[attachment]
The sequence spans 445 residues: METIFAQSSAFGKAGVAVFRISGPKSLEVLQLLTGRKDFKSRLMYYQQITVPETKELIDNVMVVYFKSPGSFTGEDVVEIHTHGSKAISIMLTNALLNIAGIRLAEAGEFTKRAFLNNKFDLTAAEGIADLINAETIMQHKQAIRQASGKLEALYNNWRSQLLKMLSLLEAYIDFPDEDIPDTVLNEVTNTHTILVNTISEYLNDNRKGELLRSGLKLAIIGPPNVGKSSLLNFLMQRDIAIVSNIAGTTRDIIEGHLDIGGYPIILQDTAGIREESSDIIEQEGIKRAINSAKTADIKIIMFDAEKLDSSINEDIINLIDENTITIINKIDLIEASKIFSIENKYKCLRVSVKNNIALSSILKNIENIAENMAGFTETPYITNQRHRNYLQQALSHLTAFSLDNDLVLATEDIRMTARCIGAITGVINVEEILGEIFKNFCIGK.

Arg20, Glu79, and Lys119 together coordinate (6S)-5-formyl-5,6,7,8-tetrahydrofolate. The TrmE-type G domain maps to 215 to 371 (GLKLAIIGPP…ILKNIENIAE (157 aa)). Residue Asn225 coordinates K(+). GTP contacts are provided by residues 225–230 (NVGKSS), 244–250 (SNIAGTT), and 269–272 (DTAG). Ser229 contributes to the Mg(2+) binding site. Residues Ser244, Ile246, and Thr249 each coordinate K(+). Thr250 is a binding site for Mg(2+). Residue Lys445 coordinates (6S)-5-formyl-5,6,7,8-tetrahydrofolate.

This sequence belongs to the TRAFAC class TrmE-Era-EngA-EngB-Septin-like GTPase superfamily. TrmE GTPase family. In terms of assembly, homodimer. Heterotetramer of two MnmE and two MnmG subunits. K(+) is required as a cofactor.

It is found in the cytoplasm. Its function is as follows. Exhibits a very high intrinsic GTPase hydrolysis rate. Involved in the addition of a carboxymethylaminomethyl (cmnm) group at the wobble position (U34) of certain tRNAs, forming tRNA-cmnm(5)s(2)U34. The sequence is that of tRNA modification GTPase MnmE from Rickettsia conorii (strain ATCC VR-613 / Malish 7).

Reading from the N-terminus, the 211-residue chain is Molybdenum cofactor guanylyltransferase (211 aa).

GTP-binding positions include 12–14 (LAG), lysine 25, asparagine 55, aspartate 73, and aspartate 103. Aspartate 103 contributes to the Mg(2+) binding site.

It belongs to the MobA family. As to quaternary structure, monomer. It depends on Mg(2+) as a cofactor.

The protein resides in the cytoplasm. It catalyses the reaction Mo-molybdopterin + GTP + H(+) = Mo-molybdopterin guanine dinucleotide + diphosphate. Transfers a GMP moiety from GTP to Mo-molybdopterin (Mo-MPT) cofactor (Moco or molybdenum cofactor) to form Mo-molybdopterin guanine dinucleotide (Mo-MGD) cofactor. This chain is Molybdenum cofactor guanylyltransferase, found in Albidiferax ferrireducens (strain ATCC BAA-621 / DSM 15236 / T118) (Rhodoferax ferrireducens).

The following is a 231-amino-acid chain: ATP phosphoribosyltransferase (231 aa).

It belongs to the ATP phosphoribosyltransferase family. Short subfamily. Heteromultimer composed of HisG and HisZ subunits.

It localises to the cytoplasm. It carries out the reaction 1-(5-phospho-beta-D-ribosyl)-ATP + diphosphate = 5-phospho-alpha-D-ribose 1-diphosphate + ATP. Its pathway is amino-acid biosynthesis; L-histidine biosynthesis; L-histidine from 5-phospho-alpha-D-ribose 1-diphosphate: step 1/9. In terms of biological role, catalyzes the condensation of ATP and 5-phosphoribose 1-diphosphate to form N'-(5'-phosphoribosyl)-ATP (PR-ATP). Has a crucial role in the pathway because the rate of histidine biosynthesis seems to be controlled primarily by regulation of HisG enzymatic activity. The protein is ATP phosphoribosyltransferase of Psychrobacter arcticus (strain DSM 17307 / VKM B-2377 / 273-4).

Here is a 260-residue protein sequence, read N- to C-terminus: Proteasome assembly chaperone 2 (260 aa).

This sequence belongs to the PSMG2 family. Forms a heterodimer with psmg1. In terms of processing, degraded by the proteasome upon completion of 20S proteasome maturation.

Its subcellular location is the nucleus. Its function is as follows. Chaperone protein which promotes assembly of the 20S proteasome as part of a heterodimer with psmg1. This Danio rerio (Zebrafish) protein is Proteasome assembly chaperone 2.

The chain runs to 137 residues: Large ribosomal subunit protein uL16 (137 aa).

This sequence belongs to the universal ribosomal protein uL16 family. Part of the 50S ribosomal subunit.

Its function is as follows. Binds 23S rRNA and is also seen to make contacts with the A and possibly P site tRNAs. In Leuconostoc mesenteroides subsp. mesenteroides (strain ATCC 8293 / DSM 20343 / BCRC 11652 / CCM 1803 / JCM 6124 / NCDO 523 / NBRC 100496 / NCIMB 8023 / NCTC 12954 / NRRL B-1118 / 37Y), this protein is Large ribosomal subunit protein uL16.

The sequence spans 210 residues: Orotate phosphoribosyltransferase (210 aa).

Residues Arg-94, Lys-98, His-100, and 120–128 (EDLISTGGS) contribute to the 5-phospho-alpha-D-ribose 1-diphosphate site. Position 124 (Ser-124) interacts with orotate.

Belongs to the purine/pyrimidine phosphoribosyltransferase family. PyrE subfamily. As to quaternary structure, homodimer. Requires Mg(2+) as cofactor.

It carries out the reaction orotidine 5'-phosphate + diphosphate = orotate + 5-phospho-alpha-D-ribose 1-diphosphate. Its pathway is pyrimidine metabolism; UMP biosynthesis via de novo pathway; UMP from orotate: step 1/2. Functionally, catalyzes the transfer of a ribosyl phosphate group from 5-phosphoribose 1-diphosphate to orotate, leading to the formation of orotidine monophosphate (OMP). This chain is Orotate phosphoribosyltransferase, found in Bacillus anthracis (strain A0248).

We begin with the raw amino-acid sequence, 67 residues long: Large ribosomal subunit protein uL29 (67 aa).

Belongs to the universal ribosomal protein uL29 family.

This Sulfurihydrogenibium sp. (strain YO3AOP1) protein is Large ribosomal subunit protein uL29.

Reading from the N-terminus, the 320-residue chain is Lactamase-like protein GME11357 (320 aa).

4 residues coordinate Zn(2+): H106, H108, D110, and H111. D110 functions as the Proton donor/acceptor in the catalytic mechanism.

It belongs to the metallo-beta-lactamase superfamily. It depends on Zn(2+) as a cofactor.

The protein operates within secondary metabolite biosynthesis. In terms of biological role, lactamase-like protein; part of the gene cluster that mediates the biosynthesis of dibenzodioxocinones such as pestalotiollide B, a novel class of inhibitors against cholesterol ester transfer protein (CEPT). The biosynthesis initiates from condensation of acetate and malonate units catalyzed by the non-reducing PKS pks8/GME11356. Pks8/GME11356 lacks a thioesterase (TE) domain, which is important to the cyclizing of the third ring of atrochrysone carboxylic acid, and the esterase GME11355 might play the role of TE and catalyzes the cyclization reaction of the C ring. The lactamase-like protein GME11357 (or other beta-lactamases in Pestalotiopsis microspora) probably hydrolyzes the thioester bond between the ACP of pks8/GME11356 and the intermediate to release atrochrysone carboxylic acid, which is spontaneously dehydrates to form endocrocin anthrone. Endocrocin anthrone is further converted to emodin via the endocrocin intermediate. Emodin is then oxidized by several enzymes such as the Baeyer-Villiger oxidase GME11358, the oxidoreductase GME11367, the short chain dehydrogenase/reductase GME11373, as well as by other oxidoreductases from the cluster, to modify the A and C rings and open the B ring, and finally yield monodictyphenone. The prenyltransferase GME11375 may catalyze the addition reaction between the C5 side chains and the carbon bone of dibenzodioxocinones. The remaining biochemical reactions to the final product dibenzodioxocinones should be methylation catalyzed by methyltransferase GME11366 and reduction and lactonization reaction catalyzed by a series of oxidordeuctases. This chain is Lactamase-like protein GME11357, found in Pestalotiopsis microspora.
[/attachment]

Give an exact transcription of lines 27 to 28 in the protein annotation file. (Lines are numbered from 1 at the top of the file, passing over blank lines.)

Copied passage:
It belongs to the metallo-beta-lactamase superfamily. It depends on Zn(2+) as a cofactor.

The protein operates within secondary metabolite biosynthesis. In terms of biological role, lactamase-like protein; part of the gene cluster that mediates the biosynthesis of dibenzodioxocinones such as pestalotiollide B, a novel class of inhibitors against cholesterol ester transfer protein (CEPT). The biosynthesis initiates from condensation of acetate and malonate units catalyzed by the non-reducing PKS pks8/GME11356. Pks8/GME11356 lacks a thioesterase (TE) domain, which is important to the cyclizing of the third ring of atrochrysone carboxylic acid, and the esterase GME11355 might play the role of TE and catalyzes the cyclization reaction of the C ring. The lactamase-like protein GME11357 (or other beta-lactamases in Pestalotiopsis microspora) probably hydrolyzes the thioester bond between the ACP of pks8/GME11356 and the intermediate to release atrochrysone carboxylic acid, which is spontaneously dehydrates to form endocrocin anthrone. Endocrocin anthrone is further converted to emodin via the endocrocin intermediate. Emodin is then oxidized by several enzymes such as the Baeyer-Villiger oxidase GME11358, the oxidoreductase GME11367, the short chain dehydrogenase/reductase GME11373, as well as by other oxidoreductases from the cluster, to modify the A and C rings and open the B ring, and finally yield monodictyphenone. The prenyltransferase GME11375 may catalyze the addition reaction between the C5 side chains and the carbon bone of dibenzodioxocinones. The remaining biochemical reactions to the final product dibenzodioxocinones should be methylation catalyzed by methyltransferase GME11366 and reduction and lactonization reaction catalyzed by a series of oxidordeuctases. This chain is Lactamase-like protein GME11357, found in Pestalotiopsis microspora.